This film is legal to possess and legal view in Australia.

    You have previously stated that your plans only target “the worst of the worst”. Are you prepared to label Margaret Pomeranz “the worst of the worst”, or will you admit that your filter also targets a broad range of legal material that is of interest to normal Australians such a Margaret Pomeranz.

    I invite you to read and respond to a blog post I have written on this subject:


    Your claim that you have never attempted to smear opponents as supporters of free access to child pornography is truly laughable, since it is so clearly documented by the ABC, by Hansard, and by this blog post of mine from January 2008.


    Your words were: “If looking at child pornography is defined a free speech then we are going to take issue with that. ”

    If this is not attempt by you to label opponents of your plan as supporters for free access to child pornography then, seriously, what is?

    You have changed your position, and then denied that you have ever held that previous position, so many times that your attempt to question the credibility of others can be judged for what it is.

    jon seymour.

  7. Andrew Wilcockson

    Could someone please point out to the Senator that he is getting it completely wrong when he says:

    “Keane argues “the trial … saw speed reductions of 30-40%”. In fact one technology tested in the trial returned this result while the remaining technologies returned a figure of less than 10%. Enex has described a result of less than 10% as negligible impact and Telstra has put it into real-time as one seventieth of a blink of an eye”.”

    This is a very disingenuous argument.

    The Telstra quote relates to DNS based filtering, which is based on blocking IP addresses, not URLs. It is also much easier to implement and has a much lower performance impact than the URL based filtering employed in the Enex trial.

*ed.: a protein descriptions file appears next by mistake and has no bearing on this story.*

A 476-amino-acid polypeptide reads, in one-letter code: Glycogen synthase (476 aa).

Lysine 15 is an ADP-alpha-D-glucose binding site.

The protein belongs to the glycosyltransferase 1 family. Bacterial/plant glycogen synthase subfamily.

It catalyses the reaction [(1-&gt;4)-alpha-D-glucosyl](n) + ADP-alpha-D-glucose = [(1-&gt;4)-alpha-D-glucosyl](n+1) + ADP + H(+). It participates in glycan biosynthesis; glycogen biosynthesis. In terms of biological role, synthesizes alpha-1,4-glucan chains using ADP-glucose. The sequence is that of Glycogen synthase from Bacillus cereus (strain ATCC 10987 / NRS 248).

If Senator Conroy wants to accuse people of telling porkies, then perhaps he should first stop misrepresenting the facts himself.

  8. Andrew Wilcockson

    Another big straw man in Senators Conroy is this statement that he seems so fond of at the moment:

    “Let me repeat the government has been clear that mandatory filtering will only apply to RC-rated content. This content is not available in newsagencies, on library shelves, at the cinema or on DVD and you certainly can’t watch it on TV. Why shouldn’t Australian ISPs be required to block access to such content?”

    Why, Senator Conroy?

    Because although it is illegal to sell such material in Australia, it is NOT illegal to possess nor view such material.

    This filter is all about the government getting into bed with the ACL and having their right wing extremist “Christian” morality forced onto the entire population.

  9. Richard Wilson

    One man’s definition of restricted content is another man’s definition of speaking out against the tyranny of the state. Pornography may be defined as the defiling of any image of Kevin Rudd next year, no matter how pompous.

  10. David Sanderson

    “One man’s definition of restricted content is another man’s definition of speaking out against the tyranny of the state. Pornography may be defined as the defiling of any image of Kevin Rudd next year, no matter how pompous.”

    This kind of stuff is so personally and politically immature that it defies any attempt to deal with it other than by complete dismissal.